“When you go to the union steward and say management is violating a contract, they always say, ‘That’s a gray area—they can do that,’” another casting worker said. “It makes no sense. Why do we have a contract if it is filled with a bunch of ‘gray areas’?”
In September 2022, the UAW International sanctioned a three-day “Hollywood strike” at the casting plant over health and safety violations, which was shut down before it affected the company’s operations and led to nothing but worthless promises from the company to improve conditions.
“Heat is a real problem inside the factory and has been for years. The company keeps saying they’re going to install air conditioners, but they never do,” another worker told the WSWS. “Management worked out a gentleman’s agreement to keep us from passing out on the lines on hot summer days where we would get longer breaks—30 minutes. But they went back on that so we’re back to 12-, 18-minute breaks, which for a lot of people means walking to the break room and then having to turn right around and walk back to the line. And they only have one person relieving six or seven people, so you’re waiting forever—it’s not healthy.”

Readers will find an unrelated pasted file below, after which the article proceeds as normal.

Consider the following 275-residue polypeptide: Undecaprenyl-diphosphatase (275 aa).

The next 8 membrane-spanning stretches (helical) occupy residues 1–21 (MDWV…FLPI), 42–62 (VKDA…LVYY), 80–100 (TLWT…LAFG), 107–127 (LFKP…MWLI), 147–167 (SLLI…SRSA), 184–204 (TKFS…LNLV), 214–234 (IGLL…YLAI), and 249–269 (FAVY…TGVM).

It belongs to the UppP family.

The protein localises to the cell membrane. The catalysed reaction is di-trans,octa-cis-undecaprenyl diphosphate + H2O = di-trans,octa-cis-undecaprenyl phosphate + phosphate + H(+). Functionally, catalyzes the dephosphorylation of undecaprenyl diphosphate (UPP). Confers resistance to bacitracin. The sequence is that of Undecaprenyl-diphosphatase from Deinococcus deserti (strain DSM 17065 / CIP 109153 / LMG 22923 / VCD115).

Campaigners explained that the Biden administration’s Department of Labor had sanctioned the bogus UAW election, even though Fain was put in power with only 3 percent of the votes of actual rank-and-file workers.
“I got some stuff in the mail about the UAW election, but a lot of workers didn’t even know it was happening. I read [Mack Trucks workers and socialist candidate for UAW president] Will Lehman’s concerns that UAW members were denied the right to vote. I agree with that and believe the election should be rerun with everyone informed.”
Regarding the intervention of Biden into the contract talks, he said, “I don’t support the Democrats or the Republicans. They all put money over the people.” He expressed his concern over Biden’s escalating military conflict with Russia and China and the danger of nuclear war, saying, “That doesn’t sound good for my five-year-old daughter.” He added, “The people are the ones who always pay for war.”
Asked what he thought about the growing strike wave around the world, he said: “It’s good that the actors went on strike, and we all have to stand together because that is the only way we can accomplish anything. This is worldwide, I watched on YouTube how the workers in Mexico marched up to the border with the United States and asked American workers to join them on strike. The media never covers this.”
To discuss joining the autoworkers rank-and-file committee network, fill out the form below. Sign up for text message updates on the Big Three contract fight by texting AUTO to (866) 847-1086.